In the sequel to Chickadee , acclaimed author Louise Erdrich continues her award-winning Birchbark House series with the story of an Ojibwe family in nineteenth-century America.
Named for the Ojibwe word for little bear, Makoons and his twin, Chickadee, have traveled with their family to the Great Plains of Dakota Territory.Read more...
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In the sequel to Chickadee, acclaimed author Louise Erdrich continues her award-winning Birchbark House series with the story of an Ojibwe family in nineteenth-century America.
Named for the Ojibwe word for little bear, Makoons and his twin, Chickadee, have traveled with their family to the Great Plains of Dakota Territory. There they must learn to become buffalo hunters and once again help their people make a home in a new land. But Makoons has had a vision that foretells great challenges--challenges that his family may not be able to overcome.
Based on Louise Erdrich's own family history, this fifth book in the series features black-and-white interior illustrations, a note from the author about her research, as well as a map and glossary of Ojibwe terms.
- ISBN-13: 9780060577933
- ISBN-10: 0060577932
- Publisher: HarperCollins
- Publish Date: August 2016
- Page Count: 176
- Reading Level: Ages 8-12
Series: Birchbark House #4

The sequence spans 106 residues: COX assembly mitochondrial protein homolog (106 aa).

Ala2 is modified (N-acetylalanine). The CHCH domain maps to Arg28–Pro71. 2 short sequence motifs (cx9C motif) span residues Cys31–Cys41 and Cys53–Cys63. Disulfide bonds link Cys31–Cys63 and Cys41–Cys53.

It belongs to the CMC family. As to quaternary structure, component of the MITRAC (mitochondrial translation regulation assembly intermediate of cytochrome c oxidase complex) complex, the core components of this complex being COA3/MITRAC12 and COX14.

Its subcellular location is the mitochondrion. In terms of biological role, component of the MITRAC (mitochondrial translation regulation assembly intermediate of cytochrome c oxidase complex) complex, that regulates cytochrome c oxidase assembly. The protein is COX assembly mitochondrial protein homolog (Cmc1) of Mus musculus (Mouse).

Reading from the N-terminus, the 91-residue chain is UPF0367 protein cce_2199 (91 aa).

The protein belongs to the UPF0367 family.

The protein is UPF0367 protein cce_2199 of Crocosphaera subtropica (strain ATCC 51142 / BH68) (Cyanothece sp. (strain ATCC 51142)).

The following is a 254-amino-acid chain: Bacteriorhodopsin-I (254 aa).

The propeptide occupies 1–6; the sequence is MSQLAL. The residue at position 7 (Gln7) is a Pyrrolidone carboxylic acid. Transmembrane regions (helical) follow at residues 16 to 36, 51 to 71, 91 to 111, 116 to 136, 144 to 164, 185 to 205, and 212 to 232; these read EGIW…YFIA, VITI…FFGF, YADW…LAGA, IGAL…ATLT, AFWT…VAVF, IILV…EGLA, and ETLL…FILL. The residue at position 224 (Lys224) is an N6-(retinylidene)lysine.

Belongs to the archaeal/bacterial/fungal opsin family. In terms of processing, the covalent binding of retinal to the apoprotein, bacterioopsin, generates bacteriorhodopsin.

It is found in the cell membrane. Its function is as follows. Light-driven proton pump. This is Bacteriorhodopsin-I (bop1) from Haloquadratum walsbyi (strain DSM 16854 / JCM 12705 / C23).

Native life on the prairie
For readers unfamiliar with Louise Erdrich’s Birchbark House series, Makoons, the fifth book, is a fine place to start, standing well on its own while continuing the narrative.
Think Little House on the Prairie from a Native-American point of view. Like Laura Ingalls Wilder, Erdrich seamlessly blends fascinating details of everyday life and historical facts about an Ojibwe tribe living in the Great Plains of Dakota Territory in 1866.
While the series’ first three books center on a girl named Omakayas, books four and five follow her twin sons, Chickadee and Makoons. In book five, Makoons has largely recovered from a serious illness that developed while his brother was kidnapped, and now these two reunited halves of one soul are learning to be buffalo hunters. The book starts with Makoons’ ominous vision that he and his brother will become strong hunters, but will never be able to return to their beloved homeland back east and will be able to help save some, but not all, of their family. Despite these forebodings, Makoons is never bleak or harsh. Its twin heroes are playful young men who love a good prank, which means there’s plenty of fun in their saga.
After the big hunt, while everyone is turning 30 killed buffalo into food, hides and more, Makoons and Chickadee adopt an orphaned buffalo calf. The brothers name him Fly, and his ultimate fate adds to the novel’s many tightly woven threads.
It’s no wonder Erdrich’s writing is so authentic; her maternal great-grandfather was part of some of the last buffalo hunts along the Milk River in Montana. Erdrich also includes her own illustrations and a glossary and pronunciation guide of Ojibwe words.